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Note: State and county level data are from the latest (2007) census. The next census will be in 2012.

Wisconsin Crop Weather Report

Issued June 17 for Week Ending June 16, 2019

Usual Planting and Harvesting Dates

The Wisconsin Crop Weather Report is updated weekly by the Wisconsin Agricultural Statistical Service.

Vol. 19, No. 12

Not Ideal For Crop Development

Wisconsin had 4.2 days suitable for fieldwork for the week ending June 16, 2019, according to the USDA’s National Agricultural Statistics Service. Showers rolled through some part of the state nearly every day this week as farmers worked to finish up spring plantings. Overcast skies and below normal temperatures were not ideal for crop development or making dry hay. With forage short, many producers were cutting their first crop for haylage instead of waiting for conditions to improve. Reporters commented that most of the corn and soybeans that are going to be planted this year were already in the ground. Prevented plantings were reported in many areas. Dairies and livestock producers may continue seeding late corn for silage or switch to alternate forage crops.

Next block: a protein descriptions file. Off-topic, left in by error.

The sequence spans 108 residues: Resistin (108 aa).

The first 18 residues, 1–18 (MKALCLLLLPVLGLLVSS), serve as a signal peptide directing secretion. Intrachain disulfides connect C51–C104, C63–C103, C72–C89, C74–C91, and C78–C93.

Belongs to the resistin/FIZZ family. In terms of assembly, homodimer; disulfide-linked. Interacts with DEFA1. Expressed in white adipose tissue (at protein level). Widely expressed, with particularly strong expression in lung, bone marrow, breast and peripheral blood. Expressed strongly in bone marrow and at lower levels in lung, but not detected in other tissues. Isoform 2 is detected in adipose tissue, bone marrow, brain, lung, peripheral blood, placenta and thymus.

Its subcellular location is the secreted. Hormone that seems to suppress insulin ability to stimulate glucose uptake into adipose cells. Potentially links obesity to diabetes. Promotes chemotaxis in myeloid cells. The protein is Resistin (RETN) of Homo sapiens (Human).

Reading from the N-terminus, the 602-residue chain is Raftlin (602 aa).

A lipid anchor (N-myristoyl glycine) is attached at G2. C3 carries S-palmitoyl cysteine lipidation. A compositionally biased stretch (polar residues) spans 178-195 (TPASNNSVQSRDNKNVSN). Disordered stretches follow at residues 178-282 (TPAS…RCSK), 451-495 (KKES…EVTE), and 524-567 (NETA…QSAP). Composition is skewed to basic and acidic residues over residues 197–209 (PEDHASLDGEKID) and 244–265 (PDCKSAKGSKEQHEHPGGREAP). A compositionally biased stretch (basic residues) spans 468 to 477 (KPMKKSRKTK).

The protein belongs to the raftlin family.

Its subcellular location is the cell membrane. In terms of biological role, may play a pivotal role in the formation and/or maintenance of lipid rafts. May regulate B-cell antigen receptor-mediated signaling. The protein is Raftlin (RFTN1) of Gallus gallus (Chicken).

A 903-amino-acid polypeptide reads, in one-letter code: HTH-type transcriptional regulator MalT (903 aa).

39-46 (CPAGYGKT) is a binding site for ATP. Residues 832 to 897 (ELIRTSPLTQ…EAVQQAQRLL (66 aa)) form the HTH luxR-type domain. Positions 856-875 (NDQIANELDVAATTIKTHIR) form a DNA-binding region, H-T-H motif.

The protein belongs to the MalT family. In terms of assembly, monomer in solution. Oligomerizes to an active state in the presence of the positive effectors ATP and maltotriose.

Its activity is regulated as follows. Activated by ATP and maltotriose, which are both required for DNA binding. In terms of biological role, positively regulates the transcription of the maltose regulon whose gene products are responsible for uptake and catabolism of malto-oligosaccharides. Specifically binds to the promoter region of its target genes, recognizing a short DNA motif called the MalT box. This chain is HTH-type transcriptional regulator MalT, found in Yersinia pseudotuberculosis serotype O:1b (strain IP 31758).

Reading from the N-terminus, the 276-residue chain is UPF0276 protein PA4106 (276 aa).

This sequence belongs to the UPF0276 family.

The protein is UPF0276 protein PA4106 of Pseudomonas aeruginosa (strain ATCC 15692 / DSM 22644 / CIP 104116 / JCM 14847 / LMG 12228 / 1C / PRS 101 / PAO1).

Topsoil moisture supplies were rated 0 percent very short, 1 percent short, 66 percent adequate and 33 percent surplus. Subsoil moisture supplies were rated 0 percent very short, 1 percent short, 65 percent adequate and 34 percent surplus.

Wisconsin Crop Conditions
Item V-Poor Poor Fair Good Excellent
Percent
Corn 3 9 34 41 13
Hay (all) 12 25 26 28 9
Oats 1 5 24 53 17
Pasture & Range 3 9 28 41 19
Potatoes 0 3 18 64 15
Winter Wheat 4 12 39 33 12
Source: USDA, NASS, Wisconsin Field Office.

As of June 16, spring tillage was 93 percent complete statewide, 15 days behind last year.

Corn planting was 87 percent complete, 15 days behind last year and 18 days behind the average. Corn emerged was reported at 66 percent, 16 days behind both last year and the average. Corn condition was 54 percent good to excellent, up 1 percentage point from last week.

Seventy seven percent of soybeans were planted, 14 days behind last year and 15 days behind the average. Forty seven percent of soybeans had emerged, 14 days behind both last year and the average.

Winter wheat was 48 percent headed, 7 days behind last year, and 9 days behind the average. Winter wheat condition was 45 percent good to excellent, unchanged from last week.

Oats emerged was 80 percent complete, 15 days behind last year and 18 days behind the average. Nine percent of oats had headed, 8 days behind both last year and the average. Oat condition was 70 percent good to excellent, 4 percentage points above last week.

Potato condition was 79 percent good to excellent, 6 percentage points ahead of last week.